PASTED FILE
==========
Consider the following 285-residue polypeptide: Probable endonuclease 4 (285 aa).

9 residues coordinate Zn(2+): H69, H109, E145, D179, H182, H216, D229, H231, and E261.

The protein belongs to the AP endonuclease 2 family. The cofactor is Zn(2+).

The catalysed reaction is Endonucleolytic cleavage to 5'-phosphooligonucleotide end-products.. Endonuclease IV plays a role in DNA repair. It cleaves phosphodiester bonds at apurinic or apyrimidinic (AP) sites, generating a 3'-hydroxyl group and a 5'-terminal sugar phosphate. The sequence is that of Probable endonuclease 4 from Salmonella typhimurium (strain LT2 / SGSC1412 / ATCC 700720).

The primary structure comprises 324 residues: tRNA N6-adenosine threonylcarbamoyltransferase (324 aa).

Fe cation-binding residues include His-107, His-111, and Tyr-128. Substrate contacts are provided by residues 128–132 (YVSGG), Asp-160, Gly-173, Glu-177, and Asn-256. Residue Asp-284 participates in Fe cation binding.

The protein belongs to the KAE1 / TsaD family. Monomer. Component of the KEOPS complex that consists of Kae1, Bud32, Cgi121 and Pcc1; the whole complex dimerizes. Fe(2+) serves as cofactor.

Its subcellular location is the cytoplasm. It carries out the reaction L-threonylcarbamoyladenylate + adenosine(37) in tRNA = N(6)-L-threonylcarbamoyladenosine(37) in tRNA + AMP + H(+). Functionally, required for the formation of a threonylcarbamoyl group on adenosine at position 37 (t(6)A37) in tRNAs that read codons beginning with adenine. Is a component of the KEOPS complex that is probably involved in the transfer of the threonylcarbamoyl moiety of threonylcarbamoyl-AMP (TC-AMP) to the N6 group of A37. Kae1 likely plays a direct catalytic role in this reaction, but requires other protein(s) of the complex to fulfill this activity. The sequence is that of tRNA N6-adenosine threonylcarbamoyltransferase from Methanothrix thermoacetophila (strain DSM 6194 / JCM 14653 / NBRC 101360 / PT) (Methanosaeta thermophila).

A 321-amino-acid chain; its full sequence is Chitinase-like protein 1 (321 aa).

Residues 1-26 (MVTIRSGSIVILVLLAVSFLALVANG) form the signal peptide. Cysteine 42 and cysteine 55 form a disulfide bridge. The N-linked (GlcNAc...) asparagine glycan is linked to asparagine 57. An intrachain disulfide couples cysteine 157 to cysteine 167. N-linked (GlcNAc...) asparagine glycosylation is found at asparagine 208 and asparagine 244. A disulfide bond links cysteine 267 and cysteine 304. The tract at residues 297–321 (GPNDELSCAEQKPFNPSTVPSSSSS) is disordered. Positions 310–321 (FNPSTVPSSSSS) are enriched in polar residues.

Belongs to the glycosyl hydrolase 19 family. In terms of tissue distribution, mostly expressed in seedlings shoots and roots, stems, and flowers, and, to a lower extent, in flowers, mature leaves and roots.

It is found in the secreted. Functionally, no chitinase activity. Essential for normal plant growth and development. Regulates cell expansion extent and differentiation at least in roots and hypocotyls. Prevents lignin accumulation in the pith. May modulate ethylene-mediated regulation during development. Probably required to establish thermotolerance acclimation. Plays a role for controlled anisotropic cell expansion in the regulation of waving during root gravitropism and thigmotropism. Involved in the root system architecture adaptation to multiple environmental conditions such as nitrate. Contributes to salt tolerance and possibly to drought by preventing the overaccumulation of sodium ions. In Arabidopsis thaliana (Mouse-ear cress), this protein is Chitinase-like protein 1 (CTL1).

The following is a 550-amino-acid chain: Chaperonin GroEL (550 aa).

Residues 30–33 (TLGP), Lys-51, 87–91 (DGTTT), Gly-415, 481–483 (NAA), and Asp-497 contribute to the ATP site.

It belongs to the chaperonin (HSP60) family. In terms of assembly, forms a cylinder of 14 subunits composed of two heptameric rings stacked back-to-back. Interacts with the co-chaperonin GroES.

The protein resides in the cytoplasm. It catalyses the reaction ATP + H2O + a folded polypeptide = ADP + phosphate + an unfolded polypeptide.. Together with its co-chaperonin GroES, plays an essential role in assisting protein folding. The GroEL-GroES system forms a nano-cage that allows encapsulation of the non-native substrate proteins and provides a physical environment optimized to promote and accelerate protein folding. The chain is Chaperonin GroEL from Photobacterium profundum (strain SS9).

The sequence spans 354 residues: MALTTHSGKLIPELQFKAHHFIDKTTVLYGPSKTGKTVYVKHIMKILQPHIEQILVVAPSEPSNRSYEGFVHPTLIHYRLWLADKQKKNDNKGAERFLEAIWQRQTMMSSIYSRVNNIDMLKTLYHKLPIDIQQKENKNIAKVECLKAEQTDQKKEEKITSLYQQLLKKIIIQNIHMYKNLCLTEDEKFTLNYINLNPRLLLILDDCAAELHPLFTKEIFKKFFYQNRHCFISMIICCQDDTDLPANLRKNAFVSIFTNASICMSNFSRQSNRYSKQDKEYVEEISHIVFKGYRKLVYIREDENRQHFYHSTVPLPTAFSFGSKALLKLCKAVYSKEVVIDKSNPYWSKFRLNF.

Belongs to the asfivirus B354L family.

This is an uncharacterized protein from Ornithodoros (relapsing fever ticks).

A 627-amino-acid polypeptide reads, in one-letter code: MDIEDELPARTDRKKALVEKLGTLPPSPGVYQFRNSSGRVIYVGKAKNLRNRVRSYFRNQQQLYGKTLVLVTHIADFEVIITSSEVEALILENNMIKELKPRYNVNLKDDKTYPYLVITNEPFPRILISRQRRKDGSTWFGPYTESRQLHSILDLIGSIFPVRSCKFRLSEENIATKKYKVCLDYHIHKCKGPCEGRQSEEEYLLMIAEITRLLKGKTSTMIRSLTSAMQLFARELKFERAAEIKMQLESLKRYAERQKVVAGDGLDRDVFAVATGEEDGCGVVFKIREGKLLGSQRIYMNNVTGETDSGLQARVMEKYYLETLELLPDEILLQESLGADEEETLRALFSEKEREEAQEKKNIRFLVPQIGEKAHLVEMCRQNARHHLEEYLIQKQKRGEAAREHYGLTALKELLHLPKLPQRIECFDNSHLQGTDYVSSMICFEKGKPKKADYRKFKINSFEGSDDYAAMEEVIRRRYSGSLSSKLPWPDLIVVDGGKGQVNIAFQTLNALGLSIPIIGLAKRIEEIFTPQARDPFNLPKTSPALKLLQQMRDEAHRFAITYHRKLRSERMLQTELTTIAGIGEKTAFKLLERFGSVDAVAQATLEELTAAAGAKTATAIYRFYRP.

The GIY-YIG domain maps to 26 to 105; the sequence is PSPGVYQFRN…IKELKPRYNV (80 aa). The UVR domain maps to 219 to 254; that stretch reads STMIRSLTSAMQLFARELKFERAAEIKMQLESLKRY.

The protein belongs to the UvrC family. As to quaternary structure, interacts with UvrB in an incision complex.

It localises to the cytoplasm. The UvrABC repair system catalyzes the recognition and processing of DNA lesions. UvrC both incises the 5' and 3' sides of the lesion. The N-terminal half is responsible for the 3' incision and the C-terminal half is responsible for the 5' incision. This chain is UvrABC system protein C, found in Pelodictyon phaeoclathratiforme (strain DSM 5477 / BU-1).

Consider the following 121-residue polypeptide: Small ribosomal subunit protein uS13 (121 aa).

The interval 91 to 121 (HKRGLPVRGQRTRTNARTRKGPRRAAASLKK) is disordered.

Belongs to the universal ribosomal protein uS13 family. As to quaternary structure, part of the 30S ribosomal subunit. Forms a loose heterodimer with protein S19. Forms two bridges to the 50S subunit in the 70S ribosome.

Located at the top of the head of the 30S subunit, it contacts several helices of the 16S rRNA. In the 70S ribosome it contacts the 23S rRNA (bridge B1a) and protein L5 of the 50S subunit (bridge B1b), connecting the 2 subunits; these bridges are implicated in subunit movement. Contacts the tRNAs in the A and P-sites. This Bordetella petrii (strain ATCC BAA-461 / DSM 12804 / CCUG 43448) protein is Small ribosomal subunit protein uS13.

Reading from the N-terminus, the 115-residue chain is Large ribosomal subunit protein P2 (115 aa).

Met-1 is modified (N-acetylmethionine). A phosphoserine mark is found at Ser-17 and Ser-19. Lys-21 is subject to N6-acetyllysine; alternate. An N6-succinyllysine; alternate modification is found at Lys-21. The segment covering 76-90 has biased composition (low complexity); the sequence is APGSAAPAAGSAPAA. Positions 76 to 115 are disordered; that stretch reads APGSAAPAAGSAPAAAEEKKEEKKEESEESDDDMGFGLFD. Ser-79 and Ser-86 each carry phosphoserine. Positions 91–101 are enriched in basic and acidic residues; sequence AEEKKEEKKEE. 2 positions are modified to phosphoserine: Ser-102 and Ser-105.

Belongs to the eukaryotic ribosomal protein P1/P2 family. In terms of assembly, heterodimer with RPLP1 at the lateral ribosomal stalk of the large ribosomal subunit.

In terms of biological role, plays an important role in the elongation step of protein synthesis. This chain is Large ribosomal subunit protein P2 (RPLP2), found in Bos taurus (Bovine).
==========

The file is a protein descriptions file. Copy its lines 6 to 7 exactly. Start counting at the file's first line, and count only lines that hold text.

Fe cation-binding residues include His-107, His-111, and Tyr-128. Substrate contacts are provided by residues 128–132 (YVSGG), Asp-160, Gly-173, Glu-177, and Asn-256. Residue Asp-284 participates in Fe cation binding.

The protein belongs to the KAE1 / TsaD family. Monomer. Component of the KEOPS complex that consists of Kae1, Bud32, Cgi121 and Pcc1; the whole complex dimerizes. Fe(2+) serves as cofactor.